By Trevor Romain
Kids love to share their stories, especially after I share my own personal stories during my USO school talks.
Depending on questions from the kids, I sometimes include how I deal with the loss of my dad.
After one assembly at a base in Puerto Rico, a fifth-grade boy said he wanted to speak to me privately. His father had been killed in action in Afghanistan not long before.
One of the teachers told me the boy had been bullying kids at the school and hurt some kids badly because he could not control his temper. The school administrators felt they could not expel the boy because his father had recently passed away, so they tried to manage the situation as best they could.
“Thank you so much,” the boy said after he came up to me. “You really helped me.”
“How did I help you?” I asked, not quite sure what he was talking about.
“You helped me figure out that I am bullying kids because I am angry about what happened to my dad.”
I acknowledged the boy’s situation and we went on to discuss ways he could deal with his anger.
As adults, it is sometimes easy to understand why we behave in a particular way, but this boy had no clue why he was bullying other kids until he heard our presentation.
During my talks I always challenge kids to be nice. “I triple dog-dare any of you in this room to be kind,” I say at every presentation.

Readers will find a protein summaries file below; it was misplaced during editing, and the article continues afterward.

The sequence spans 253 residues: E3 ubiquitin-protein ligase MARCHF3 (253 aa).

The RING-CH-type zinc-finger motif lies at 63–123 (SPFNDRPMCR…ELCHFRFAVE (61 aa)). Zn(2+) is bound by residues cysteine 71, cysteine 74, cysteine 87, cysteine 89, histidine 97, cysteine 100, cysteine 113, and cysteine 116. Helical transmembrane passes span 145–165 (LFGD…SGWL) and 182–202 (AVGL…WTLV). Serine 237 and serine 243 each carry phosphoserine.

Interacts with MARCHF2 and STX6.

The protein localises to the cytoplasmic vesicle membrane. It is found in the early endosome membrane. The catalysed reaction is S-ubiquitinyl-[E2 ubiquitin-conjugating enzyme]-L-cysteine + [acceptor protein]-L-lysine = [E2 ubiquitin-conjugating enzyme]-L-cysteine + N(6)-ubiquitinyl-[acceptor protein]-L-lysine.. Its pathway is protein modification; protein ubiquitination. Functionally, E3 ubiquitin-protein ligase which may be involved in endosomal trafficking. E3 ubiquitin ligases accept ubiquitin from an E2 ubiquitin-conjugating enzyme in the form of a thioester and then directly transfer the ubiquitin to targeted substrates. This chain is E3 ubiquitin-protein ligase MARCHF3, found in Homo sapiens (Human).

I thanked the boy for sharing his story and shook his hand, wishing him well. As he walked away he turned to me and said, “I accept your challenge.”
I gave him a thumbs up and got a sweet, genuine smile in return. I got an email from one of the boy’s classmates a few weeks later. He said, “You won’t believe it Mr. Romain, but the bully actually stopped a fight the other day.”
A few weeks after that I got another email, this time from the former bully himself. “Dear Mr. Romain,” he wrote, “I am still taking your dog-dare challenge.”
He went on to tell me that in honor of his dad, he had started a club to welcome new kids at the school and even asks them to sit with him at lunch.
I bet his dad is so proud of him.
You can send a message of support and thanks directly to service members via the USO’s Campaign to Connect. Your messages will appear on screens at USO locations around the world.
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